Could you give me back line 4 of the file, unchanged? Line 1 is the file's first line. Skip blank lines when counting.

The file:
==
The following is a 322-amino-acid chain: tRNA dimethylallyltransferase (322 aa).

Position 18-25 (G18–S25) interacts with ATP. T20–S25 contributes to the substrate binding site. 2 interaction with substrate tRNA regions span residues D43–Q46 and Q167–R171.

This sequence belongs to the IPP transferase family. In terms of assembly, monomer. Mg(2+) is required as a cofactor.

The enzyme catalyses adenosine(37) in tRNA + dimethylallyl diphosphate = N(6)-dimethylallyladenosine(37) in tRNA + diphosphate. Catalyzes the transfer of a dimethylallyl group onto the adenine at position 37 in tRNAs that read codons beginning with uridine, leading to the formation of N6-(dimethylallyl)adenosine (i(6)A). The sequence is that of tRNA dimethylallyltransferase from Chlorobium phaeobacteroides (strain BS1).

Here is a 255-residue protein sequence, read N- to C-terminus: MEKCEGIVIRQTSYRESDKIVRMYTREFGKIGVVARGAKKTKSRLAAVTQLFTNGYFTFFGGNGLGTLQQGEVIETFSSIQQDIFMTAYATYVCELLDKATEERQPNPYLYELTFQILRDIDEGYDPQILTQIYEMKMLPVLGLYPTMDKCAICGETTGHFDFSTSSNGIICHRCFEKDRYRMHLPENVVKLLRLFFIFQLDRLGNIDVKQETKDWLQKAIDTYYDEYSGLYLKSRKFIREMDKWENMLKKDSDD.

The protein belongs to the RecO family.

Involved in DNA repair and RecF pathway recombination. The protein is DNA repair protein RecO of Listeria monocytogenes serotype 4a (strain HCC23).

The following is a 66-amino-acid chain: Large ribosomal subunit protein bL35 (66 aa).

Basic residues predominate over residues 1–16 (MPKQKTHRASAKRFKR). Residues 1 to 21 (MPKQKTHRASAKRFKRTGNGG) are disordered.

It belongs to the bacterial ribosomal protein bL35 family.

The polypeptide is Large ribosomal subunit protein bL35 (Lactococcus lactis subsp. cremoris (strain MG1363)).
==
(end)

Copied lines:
The enzyme catalyses adenosine(37) in tRNA + dimethylallyl diphosphate = N(6)-dimethylallyladenosine(37) in tRNA + diphosphate. Catalyzes the transfer of a dimethylallyl group onto the adenine at position 37 in tRNAs that read codons beginning with uridine, leading to the formation of N6-(dimethylallyl)adenosine (i(6)A). The sequence is that of tRNA dimethylallyltransferase from Chlorobium phaeobacteroides (strain BS1).